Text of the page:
Well, not exactly the jet stream,but couldn't resist the reference to Peter, Paul and Mary (and John Denver). March 28, 2012, leaving Mexico for the Marquesas, about a 2700 mile sail that should take about 3 weeks. We have a nice breeze to get us out of Banderas Bay and beyond, and a full moon. We've been upgrading PACIFIC HWY and working towards this departure since we bought the boat last April. We're so happy we had the opportunity to spend the summer in Morro Bay and the winter in Mexico. Mexico has it all - warm weather, friendly people, good food, good cruising, and a large cruising community. There may be more people from Vancouver spending the winter here than there are people in Vancouver. A friend suggested a T-shirt saying, "I spent the winter in Mexico and learned to speak Canadian."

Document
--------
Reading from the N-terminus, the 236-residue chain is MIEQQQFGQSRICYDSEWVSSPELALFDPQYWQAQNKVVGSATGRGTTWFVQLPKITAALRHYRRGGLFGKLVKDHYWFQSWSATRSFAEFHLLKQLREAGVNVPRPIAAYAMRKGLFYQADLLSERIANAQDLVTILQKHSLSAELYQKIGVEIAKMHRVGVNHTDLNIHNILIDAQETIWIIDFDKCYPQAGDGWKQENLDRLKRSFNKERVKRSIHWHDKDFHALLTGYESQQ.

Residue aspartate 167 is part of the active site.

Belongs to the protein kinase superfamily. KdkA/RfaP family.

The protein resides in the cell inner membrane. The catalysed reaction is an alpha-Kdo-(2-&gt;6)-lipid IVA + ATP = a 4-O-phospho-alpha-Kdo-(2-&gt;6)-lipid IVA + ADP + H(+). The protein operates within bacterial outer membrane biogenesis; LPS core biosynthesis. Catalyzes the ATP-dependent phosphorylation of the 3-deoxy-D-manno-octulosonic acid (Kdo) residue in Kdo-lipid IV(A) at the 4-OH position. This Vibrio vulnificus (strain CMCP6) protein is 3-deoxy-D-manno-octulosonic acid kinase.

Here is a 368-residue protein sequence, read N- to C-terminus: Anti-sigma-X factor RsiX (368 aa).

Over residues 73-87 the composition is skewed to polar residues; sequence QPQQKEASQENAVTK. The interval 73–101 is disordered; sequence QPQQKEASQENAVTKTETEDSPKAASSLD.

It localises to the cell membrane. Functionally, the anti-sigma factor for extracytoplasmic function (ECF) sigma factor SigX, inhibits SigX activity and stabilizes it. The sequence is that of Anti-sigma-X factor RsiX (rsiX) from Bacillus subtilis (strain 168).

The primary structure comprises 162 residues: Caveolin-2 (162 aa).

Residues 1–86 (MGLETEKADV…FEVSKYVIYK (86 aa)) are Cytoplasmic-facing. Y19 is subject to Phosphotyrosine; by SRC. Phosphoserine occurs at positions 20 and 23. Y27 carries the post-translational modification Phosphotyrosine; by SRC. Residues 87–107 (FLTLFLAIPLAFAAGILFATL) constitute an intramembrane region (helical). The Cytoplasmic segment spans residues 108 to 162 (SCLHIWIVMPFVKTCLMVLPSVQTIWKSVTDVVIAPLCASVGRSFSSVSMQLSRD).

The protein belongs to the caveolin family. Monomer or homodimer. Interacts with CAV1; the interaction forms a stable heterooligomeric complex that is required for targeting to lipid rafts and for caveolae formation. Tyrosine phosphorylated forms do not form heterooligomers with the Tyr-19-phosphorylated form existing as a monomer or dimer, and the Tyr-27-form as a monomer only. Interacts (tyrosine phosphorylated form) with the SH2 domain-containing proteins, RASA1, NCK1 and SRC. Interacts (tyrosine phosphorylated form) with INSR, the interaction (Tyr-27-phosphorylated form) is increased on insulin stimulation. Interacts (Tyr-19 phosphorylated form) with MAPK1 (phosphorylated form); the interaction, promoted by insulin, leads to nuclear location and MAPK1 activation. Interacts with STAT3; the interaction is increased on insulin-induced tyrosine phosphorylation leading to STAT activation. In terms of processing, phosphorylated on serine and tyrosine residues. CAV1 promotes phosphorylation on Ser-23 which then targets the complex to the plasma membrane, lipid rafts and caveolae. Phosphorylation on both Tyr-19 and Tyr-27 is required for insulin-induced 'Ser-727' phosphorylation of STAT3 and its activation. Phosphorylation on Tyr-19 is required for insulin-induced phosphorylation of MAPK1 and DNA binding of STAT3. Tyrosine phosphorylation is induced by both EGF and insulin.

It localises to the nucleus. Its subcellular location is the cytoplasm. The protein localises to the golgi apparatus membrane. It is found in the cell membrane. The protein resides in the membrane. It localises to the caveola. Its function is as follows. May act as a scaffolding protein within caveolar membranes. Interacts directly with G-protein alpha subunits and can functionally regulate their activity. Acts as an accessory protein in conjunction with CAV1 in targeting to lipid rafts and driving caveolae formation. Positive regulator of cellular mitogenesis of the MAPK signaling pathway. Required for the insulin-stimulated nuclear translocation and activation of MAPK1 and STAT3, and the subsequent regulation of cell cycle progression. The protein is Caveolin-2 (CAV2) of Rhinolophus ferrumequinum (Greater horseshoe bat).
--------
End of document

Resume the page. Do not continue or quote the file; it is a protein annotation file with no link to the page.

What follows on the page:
04/10/2013, Latitude 00.00
Most of us are citizens of the world wide web - a planet with no borders. But in the physical world there truly is a line that splits the globe into two sections: the northern and southern hemispheres. Some say it is an imaginary line. But for mariners it is very real. Once the line is crossed we northerners lose site of the North Star, that pole star that has anchored our night sky and fixed our position on the planet. Instead we'll have the Southern Cross. In the Southern Hemisphere, weather systems circulate in the opposite direction making the 'dangerous' side of the storm opposite of what we have experienced up until now. Good stuff to know! Much fuss, therefore, is made about sailing across this important line. We mere mortals earn the coveted title of 'shellback' and it is customary to throw a party in honor of King Neptune.
The guest of honor, King Neptune does not always grant an appearance for these ceremonies, forgoing the company of most shower and laundry deprived cruisers. But he does make the occasional appearance and, if the offering is top shelf,"cutting that salty taste will bring me around."